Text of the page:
ESMO 2018: Is There Still a Role for Chemotherapy in Bladder Cancer?

Munich, Germany ( Maria De Santis, MD, gave an overview of the role of chemotherapy in bladder cancer patients. Chemotherapy for bladder cancer began in the 1980s with the discovery of the methotrexate, vinblastine, doxorubicin, and cisplatin (M-VAC) protocol.1 M-VAC was later upgraded to a high dose (HD), dose-dense (DD)2 or accelerated dose (AMVAC).3 The newer option is Gemcitabine and cisplatin (GC), which has similar efficacy to MVAC but with improved toxicity profile in the metastatic setting.4 Later, GC was upgraded to GC split dose.5

Radical cystectomy is the preferred definitive treatment for muscle-invasive bladder cancer (MIBC). Neoadjuvant chemotherapy is indicated in patients with clinical stage T2-T4 N0 M0. Induction chemotherapy is mandated in patients with positive node disease but with localized MIBC. Ideally, every patient planned for radical cystectomy should receive perioperative chemotherapy and optimal surgery with an extensive lymph node dissection. Neoadjuvant chemotherapy has been proven to add a significant survival benefit.

The European Association of Urology (EAU) and the European Society for Medical Oncology (ESMO) guidelines state that neoadjuvant chemotherapy should be offered to patients with T2-T4a N0M0 bladder cancer, and cisplatin-based combination chemotherapy should always be the regimen that is used (grade A evidence). In contrast, adjuvant cisplatin-based combination chemotherapy should be given to patients with pathological T3/4 and N+ disease if no neoadjuvant chemotherapy has been given. However, the guidelines also state that in patients who are ineligible for cisplatin-based chemotherapy, neoadjuvant chemotherapy is not recommended. Importantly, the American Society of Clinical Oncology (ASCO) guidelines note that they support neoadjuvant chemotherapy in cisplatin-ineligible patients if the goal is to downstage surgically unresectable tumors. Unfortunately, the proportion of patients who are unfit for cisplatin chemotherapy is quite high, at around 40-50%.

In 2011 criteria to define cisplatin “unfit” patients were formed.6 These include:
- WHO or ECOG performance status 2 or Kranofsky of 60-70%
- Creatinine clearance <60 ml/min
- Common Terminology Criteria for Adverse Events (CTCAE) v4 grade >=2 audiometric hearing loss
- CTCAE v4 grade >=2 peripheral neuropathy
- New York Heart Association Functional Classification (NYHA) class III heart failure

Four total cycles of platinum-based first-line chemotherapy have been shown to be adequate to treat advanced urothelial carcinoma. The omission of additional cycles might help avoid unnecessary toxicities and facilitate a better transition to second-line treatment and switch maintenance therapy.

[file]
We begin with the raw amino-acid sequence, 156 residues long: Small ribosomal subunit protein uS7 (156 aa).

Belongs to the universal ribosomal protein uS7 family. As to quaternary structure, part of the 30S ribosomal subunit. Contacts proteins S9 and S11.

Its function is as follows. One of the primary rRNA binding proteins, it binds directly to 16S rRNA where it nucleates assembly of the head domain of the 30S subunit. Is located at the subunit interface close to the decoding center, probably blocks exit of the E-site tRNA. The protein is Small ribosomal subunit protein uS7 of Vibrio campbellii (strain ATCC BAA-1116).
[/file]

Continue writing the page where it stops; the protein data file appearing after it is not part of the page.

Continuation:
Second line chemotherapy has limited activity in metastatic urothelial carcinoma. A meta-analysis of studies investigating single-agent or doublet second-line chemotherapy in advanced urothelial cancer had shown that the 2nd line chemotherapy had very limited activity, with third line data being scarce.7 It is still not clear what the role of chemotherapy would be following immunotherapy.

The RANGE is a randomized, double-blind phase 3 study, compares Ramucirumab (a fully human monoclonal antibody developed for the treatment of solid tumors) plus docetaxel vs. placebo plus docetaxel in patients with locally advanced metastatic urothelial carcinoma after platinum-based therapy.8 The results demonstrated a clear benefit for the Ramucirumab+ docetaxel arm with progression-free survival of 4.07 months vs. 2.76 months, and objective response rate of 24.5% vs. 14%, with no significant difference in the adverse events profile.

In a study comparing sequencing of immunotherapy before chemotherapy to chemotherapy before immunotherapy, and then followed again by chemotherapy, the response rate was 64% for the chemotherapy-immunotherapy-chemotherapy sequence, vs. 21% in the immunotherapy- chemotherapy sequence.9

In summary, chemotherapy remains the standard of care in neoadjuvant setting and first-line setting for metastatic medically unfit patients. The long-term survival with chemotherapy is 10-15% at 3-5 years (first line therapy), and 11% at two years (for second-line therapy). Chemotherapy should be incorporated into the treatment paradigm together with immunotherapy. There are currently only preliminary results showing that immunotherapy has promising downstaging potential. Further studies are underway, including combinations of immunotherapy with chemotherapy (Figure 1). Lastly, it is important to remember that in these specific patients, offering enrollment in clinical trials is part of helping these patients and is mandated to advance our knowledge.

Figure 1 – Chemotherapy and immunotherapy Combination Trials:

Presented by: Maria De Santis, MD, Berlin, DE
Written By: Hanan Goldberg, MD, Urologic Oncology Fellow (SUO), University of Toronto, Princess Margaret Cancer Centre, Twitter: @GoldbergHanan at  the 2018 European Society for Medical Oncology Congress (#ESMO18), October 19-23,  2018, Munich Germany

  1. Sternberg et al. Cancer 64: 2448-2468, 1989
  2. Sternberg et al. Eur J. Cancer, 42: 50-54, 2006
  3. Plimack et al. J Clin Oncol 2014
  4. Von der Masse H et al. JCO 2015
  5. Hussain et al. BJC 91:844-849, 2004
  6. Galsky et al. J Clin Onco 2011; 29:2432-2438
  7. Raggi D et al. Ann Oncol 2016
  8. Petrylak et al.  Lancet 2017
  9. Szabados et al. Eur Urol 2018